Top 5 of the Week of June 5
Samuel Lee of SVRN Asset Management kicks off our Top 5 this week explaining why waiting for market crashes is a bad idea. The Reformed Broker Joshua Brown cautions us against painting our own investment mosaic. And Cullen Roche of Pragmatic Capitalism examines the optimal way to construct your bond portfolio.
Peter Lazaroff, in his self-named blog, explains when ‘less is more’ in investing. And A Wealth of Common Sense’s Ben Carlson questions which investors will stay the course through the next market downturn…
The Right Market Crash? Like Rocking Horse S***
- Many investors sit on cash awaiting a market crash before buying stocks
- Research shows that, on average, this can be a bad idea at any drawdown level—from -10 to -50%—over following a buy and hold strategy in both absolute and risk-adjusted terms
- However, buy and hold doesn’t always win, the best success result lies in waiting for a 40-45% crash before you buy (and holding for at least five years) to capture over half the market’s return
- But these happen maybe once every 18-years—not exactly often
Beware of Constructing Your Own Investment Trap
- Superficially, creating an investment mosaic from data points, news, and economic findings to reinforce your viewpoint can seem “informed”
- On the one hand, when the market fits with this viewpoint, it asserts your profitable—and knowledgable—stance while those around you are losing money
- But on the other, dismissing context and leaving out information that doesn’t suit will sweep you along in your narrow mosaic and trap you—as well as others—if you’re not careful
Are you an investment mosaic painter? Share your comments in the section below
- The all or nothing bias is common during bull markets when big winners are many; these positive returns can have a large impact on overall portfolio performance so you may feel like you want to go all in
- The temptation to chase outperforming assets and adjust your portfolio is huge, but it is risk and not returns that investors are pursuing
- Good portfolio construction is not about building a ‘perfect’ one—there’s no such thing—instead, let diversification play its vital role keeping your portfolio sustainable
Less is More
- Tempting as it is to constantly check the progress of your portfolio; employing a ‘less is more’ approach to checking up on your investments is crucial
- By watching our portfolios constantly, we’re more likely to see losses and react to them, and increasing your trading activity typically leads to more errors
- Accept that investing successfully is, in part, about realizing your losses and moving on, though it’s possible to reduce your chances of loss by investing over an extended period of time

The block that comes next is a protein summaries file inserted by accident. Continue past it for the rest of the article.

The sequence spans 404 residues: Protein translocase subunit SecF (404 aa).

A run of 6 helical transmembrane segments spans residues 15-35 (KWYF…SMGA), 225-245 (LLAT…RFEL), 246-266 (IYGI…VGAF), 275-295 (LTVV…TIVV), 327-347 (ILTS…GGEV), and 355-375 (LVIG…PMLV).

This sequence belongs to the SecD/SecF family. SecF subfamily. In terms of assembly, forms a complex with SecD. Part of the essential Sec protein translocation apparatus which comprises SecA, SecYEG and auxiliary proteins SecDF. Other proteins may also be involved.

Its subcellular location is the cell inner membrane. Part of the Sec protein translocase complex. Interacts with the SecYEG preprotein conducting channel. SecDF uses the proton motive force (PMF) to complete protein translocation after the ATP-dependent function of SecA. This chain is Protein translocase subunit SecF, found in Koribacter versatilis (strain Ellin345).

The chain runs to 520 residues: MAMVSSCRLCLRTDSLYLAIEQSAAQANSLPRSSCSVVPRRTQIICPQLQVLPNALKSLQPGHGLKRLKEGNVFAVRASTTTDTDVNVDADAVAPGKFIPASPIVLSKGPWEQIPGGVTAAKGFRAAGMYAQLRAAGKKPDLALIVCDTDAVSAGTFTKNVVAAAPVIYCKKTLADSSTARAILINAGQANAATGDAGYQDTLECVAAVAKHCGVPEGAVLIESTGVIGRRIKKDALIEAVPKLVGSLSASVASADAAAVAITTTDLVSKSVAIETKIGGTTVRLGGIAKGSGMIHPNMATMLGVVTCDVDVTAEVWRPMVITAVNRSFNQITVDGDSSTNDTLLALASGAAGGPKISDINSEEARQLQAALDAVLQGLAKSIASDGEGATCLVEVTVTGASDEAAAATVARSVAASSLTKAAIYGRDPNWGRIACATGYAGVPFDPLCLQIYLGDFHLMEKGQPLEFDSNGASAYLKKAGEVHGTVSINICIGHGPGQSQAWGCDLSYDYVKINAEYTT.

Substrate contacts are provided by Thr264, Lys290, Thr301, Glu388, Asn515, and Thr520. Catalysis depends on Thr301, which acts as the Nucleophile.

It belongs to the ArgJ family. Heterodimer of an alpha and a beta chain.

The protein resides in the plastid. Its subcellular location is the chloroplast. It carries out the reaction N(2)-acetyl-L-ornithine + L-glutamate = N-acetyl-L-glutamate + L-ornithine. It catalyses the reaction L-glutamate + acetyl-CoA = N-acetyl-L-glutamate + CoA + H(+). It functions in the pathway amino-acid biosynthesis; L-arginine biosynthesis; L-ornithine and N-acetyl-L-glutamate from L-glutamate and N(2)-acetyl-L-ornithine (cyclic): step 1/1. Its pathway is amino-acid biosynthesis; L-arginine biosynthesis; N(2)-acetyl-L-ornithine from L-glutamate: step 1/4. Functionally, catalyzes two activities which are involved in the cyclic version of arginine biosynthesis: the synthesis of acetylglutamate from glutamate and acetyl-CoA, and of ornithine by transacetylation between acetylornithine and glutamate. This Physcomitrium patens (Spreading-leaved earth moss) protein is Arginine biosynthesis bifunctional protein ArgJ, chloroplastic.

Sadly, There’s No Such Thing as a Do-Over in the Stock Market
- When considered in retrospect, it seems easy enough for investors to re-navigate the market with perfect precision
- Our investment hindsight knows exactly when we should have traded in the past events of our current bull market, and given the opportunity to do it all again we would never have demonstrated any loss
- At the time though, employing the right buying strategy is challenging, and as there is no do-over option in investing it’s best to remain disciplined through any future market downturns
Top 5 of the Week is a summarized collection of financial investment articles that we like and think you might like too. Having written thousands of pages of equity strategy and company research between us, we understand the allure of the ever-changing world of finance. Investing is an art form—and like everything, something you can work on and improve at. There are some excellent writers out there on the finance web, some offer a running commentary on today’s market, some are doing research, some have tips on how to Become a Better Investor, and some just lift the cloud of fog behind a lot of financial jargon. Each week we will keep you up to date with the top 5 articles worthy of your attention.
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DISCLAIMER: This content is for information purposes only. It is not intended to be investment advice. Readers should not consider statements made by the author(s) as formal recommendations and should consult their financial advisor before making any investment decisions. While the information provided is believed to be accurate, it may include errors or inaccuracies. The author(s) cannot be held liable for any actions taken as a result of reading this article. The Become a Better Investor Team doesn’t necessarily endorse any stocks or shares mentioned in the articles or the author of such articles linked to and summarized in Top 5 of the Week and cannot guarantee the accuracy of its information.